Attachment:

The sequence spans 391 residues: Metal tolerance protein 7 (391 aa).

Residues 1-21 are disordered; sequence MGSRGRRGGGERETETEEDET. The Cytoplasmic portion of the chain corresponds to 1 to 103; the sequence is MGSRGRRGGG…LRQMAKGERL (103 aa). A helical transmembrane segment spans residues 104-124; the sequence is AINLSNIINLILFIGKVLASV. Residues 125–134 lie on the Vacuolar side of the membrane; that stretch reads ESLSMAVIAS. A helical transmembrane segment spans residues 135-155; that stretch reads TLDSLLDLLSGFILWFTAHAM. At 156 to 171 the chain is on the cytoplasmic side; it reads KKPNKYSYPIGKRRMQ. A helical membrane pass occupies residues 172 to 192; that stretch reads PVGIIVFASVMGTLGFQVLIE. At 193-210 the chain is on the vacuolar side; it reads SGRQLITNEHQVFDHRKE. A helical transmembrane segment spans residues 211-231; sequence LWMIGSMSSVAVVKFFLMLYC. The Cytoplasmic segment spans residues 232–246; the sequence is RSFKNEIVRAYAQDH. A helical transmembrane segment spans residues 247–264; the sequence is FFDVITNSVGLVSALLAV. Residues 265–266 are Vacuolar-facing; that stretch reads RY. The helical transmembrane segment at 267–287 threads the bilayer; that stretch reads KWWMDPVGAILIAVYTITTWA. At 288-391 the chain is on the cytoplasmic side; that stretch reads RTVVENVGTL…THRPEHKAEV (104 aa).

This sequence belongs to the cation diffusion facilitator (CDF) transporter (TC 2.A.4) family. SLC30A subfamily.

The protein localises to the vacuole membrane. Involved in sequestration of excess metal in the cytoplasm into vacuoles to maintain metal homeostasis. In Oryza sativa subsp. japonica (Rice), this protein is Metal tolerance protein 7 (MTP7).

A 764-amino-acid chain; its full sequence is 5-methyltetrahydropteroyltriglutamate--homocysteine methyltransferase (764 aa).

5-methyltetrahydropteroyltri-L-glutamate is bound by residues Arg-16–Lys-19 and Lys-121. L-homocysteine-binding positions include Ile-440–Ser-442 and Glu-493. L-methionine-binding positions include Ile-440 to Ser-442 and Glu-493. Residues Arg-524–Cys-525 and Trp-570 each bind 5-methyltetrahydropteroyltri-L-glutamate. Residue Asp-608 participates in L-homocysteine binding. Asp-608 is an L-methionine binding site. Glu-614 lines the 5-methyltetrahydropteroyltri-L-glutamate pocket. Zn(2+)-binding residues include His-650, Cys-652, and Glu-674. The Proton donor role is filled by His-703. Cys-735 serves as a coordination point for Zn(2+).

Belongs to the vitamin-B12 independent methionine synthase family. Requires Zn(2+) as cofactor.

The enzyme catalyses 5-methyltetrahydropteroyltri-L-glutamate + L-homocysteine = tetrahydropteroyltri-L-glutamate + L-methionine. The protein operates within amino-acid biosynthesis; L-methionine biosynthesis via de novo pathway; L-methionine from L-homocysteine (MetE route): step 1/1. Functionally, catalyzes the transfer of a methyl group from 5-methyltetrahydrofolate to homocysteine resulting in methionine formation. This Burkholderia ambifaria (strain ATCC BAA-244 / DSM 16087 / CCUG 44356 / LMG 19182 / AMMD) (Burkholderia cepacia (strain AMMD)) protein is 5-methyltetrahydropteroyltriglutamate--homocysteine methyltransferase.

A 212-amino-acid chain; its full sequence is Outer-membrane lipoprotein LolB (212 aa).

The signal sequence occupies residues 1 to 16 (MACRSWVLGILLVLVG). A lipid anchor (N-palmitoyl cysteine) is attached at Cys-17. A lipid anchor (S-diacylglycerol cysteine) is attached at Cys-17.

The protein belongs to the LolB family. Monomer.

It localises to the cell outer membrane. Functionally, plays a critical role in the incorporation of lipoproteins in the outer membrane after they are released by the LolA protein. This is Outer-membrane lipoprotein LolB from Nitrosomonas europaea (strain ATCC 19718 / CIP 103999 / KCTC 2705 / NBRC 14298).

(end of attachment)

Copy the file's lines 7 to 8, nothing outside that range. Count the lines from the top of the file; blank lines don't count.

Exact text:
Belongs to the vitamin-B12 independent methionine synthase family. Requires Zn(2+) as cofactor.

The enzyme catalyses 5-methyltetrahydropteroyltri-L-glutamate + L-homocysteine = tetrahydropteroyltri-L-glutamate + L-methionine. The protein operates within amino-acid biosynthesis; L-methionine biosynthesis via de novo pathway; L-methionine from L-homocysteine (MetE route): step 1/1. Functionally, catalyzes the transfer of a methyl group from 5-methyltetrahydrofolate to homocysteine resulting in methionine formation. This Burkholderia ambifaria (strain ATCC BAA-244 / DSM 16087 / CCUG 44356 / LMG 19182 / AMMD) (Burkholderia cepacia (strain AMMD)) protein is 5-methyltetrahydropteroyltriglutamate--homocysteine methyltransferase.